Devastating news: The [[Doctor Who Series 6|sixth series of Doctor Who]] will be seven episodes long. The good news is that there will be further, six-part series in the autumn.
Other sites are reporting that the series will be split in two (and technically that’s correct if you work from a thirteen episode series point of view). But showrunner Steven Moffat is billing this as two separate series – and he says it’ll be great for the viewer because we’ll “never be more than a few months from the next series of Doctor Who”.
Moffat is quoted as saying:
I did think that what this show needs is a big event in the middle. I kept referring rather lamely to a mid-season finale. A huge event in the middle.
It also occurs to me that we do thirteen episodes of Doctor Who. By the standards of any other drama series, that’s two series’ worth. So what we’re gonna do this year is make it two series. Doctor Who will come back for seven episodes at Easter, build to an earth-shattering climax in episode seven. There will be a huge cliff-hanger, a cliff-hanger we couldn’t normally do at the end of a series of Doctor Who because it would be too long until it came back. An enormous, honestly game-changing cliff-hanger for The Doctor, Amy and Rory.
It’ll just change everything for them. In order to give you time to recover, we’ll let you go off, have your summer holidays and come back in the autumn for another six episodes, for what will be series seven, I suppose. The wrong expression would be to say we’re splitting it. We’re making two separate series’ of Doctor Who.
With this, you’re never gonna be more than a few months from the next series of Doctor Who. It now occurs to me that we have two first nights and two finales. Twice as many event episodes than we had before.
I’m gonna argue with Moffat’s logic about a thirteen episode series being two series’ worth. Only in the UK, Steven, which I think you already know. Big primetime event TV in the States can run up to 24 episodes and subscriber shows like [[Dexter (TV Series)|Dexter]] and [[True Blood (TV Series)|True Blood]] usually run for twelve or thirteen episodes, but there’s never any splitting of the series. This is new.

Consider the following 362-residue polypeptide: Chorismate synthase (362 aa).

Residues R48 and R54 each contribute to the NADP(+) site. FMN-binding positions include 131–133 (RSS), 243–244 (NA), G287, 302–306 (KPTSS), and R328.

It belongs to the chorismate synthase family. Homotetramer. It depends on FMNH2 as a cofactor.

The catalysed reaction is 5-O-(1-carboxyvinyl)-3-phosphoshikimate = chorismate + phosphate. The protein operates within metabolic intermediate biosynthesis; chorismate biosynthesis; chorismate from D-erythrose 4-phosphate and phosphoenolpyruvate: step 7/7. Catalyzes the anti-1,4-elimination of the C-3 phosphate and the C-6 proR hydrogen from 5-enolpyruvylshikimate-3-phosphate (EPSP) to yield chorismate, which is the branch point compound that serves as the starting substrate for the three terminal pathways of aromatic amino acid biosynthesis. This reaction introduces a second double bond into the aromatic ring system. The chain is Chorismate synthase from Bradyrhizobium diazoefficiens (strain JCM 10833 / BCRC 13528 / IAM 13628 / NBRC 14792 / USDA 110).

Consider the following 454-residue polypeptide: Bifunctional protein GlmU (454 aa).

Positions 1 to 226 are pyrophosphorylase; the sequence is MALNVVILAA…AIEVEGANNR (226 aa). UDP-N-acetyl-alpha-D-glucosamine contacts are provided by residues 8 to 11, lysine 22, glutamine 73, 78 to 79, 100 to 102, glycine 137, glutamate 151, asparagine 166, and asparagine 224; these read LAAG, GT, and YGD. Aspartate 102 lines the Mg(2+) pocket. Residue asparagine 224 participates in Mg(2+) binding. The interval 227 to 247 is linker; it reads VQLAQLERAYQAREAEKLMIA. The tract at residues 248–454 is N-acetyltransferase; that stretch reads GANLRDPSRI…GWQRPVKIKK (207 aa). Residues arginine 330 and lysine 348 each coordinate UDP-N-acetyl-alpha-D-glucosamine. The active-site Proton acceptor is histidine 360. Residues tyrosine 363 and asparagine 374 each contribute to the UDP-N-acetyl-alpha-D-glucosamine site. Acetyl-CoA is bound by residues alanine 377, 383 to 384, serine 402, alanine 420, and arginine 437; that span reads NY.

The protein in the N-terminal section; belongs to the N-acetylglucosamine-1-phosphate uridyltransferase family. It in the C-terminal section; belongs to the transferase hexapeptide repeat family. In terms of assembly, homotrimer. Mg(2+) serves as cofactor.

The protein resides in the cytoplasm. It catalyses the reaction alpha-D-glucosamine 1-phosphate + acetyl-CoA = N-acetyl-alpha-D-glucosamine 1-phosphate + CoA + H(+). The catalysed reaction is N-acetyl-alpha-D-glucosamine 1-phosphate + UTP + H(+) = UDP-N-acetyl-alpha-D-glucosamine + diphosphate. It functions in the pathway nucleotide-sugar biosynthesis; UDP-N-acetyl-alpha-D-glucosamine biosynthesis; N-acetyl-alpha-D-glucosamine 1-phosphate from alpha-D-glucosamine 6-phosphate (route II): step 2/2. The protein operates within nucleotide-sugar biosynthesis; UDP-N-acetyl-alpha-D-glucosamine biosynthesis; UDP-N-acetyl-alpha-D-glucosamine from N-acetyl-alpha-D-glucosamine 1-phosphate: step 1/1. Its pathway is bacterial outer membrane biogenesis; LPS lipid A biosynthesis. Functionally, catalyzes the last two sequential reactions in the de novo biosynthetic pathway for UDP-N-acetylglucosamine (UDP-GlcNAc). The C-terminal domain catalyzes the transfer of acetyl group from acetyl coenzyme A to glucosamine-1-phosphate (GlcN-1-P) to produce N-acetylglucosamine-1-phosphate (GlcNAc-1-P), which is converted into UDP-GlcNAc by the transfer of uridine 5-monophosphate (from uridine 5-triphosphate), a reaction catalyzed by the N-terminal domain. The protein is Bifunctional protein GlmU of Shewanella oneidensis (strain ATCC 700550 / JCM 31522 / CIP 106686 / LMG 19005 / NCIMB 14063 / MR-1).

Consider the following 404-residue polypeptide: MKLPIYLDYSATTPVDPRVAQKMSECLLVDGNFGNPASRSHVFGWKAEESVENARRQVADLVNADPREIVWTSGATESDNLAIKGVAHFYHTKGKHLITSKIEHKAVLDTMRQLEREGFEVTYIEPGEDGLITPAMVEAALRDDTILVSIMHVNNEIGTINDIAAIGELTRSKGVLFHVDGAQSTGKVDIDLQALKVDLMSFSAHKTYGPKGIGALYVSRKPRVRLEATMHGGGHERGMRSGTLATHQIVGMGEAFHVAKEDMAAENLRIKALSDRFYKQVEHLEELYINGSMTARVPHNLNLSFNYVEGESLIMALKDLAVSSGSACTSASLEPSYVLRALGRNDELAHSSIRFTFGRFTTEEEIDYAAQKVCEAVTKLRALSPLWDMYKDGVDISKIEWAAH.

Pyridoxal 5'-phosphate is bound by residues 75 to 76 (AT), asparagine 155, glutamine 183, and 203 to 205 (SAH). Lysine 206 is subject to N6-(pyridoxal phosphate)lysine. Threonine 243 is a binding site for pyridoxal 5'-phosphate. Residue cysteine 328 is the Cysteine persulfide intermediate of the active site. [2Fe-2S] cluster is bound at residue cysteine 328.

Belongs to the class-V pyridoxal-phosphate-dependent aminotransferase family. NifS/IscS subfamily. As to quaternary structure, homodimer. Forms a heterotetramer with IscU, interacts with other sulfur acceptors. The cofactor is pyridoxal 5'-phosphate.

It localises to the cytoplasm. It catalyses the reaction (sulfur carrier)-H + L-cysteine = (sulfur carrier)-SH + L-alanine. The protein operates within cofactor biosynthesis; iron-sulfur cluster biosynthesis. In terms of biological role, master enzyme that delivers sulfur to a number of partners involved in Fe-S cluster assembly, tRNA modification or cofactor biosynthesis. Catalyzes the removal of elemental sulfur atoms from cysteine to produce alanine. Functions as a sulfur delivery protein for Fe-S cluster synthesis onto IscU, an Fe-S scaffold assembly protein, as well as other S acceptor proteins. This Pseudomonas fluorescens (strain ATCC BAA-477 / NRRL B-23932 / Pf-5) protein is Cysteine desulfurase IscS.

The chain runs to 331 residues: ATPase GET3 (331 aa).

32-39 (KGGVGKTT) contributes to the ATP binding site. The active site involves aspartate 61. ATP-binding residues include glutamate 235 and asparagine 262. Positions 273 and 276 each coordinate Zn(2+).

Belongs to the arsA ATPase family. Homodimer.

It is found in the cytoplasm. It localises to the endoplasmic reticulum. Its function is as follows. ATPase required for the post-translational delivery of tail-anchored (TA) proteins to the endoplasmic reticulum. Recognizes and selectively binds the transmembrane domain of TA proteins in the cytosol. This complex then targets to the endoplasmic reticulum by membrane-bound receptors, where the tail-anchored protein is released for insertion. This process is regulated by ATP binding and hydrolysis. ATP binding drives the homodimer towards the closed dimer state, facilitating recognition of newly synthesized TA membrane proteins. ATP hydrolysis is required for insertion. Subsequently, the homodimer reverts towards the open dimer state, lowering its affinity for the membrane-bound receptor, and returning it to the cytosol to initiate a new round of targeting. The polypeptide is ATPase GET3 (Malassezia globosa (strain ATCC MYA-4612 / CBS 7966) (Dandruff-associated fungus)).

The first reaction is annoyance that the continuous series will be broken. Anyone who suffered through 2009’s ‘specials’ knows how irritating it is when Doctor Who’s format is messed with. And that’s not including the weekly bouncing around the schedules for football and other interruptions.
Also, I’m not terribly sold on the doubling of ‘event episodes’. What does that mean? More spectacle, less character development? Because – and this is a point of hot debate – I felt the slower, more thoughtful episodes of Doctor Who worked better than the often illogical and terribly frustrating ‘epics’ last year.
Why would the BBC want to split the series up? Well, here’s a couple of suggestions:
- The good weather and World Cup season impacted viewing figures (something even Steven Moffat acknowledged earlier this year). By sawing the season in half, it’ll end roughly before the summer holidays (another drain on viewership) and resume in the autumn when the weather’s worse and kids are indoors.
- By running the series in the autumn, it’ll be in parents’ and kids’ minds before Christmas. What better way to increase sales of those multi-coloured Daleks? Am I being too cynical?
- There’s a scheduling conflict because Moffat is heading up Doctor Who and Sherlock, and the work around is to split the series in half?
- Or, just maybe, this follows on from the ‘specials’ that led to David Tennant’s departure from the series? Perhaps this is another experiment with the format to see if there are better or different ways of telling the Doctor Who story?
I’m not totally against the idea though – I do applaud Moffat’s efforts to try and break the format of the show and reinvent it in different ways. I hope this opens up new and different methods of telling Doctor Who stories. Let’s face it, they’ve kind of stagnated under the current formula. Perhaps this will return us to the old style of multi-episode arcs, longer tales that span several episodes?
And there’s plenty of logic in Moffat’s assertion that we won’t have to wait so long for the next series. I do like that part. What’s your spin on this news?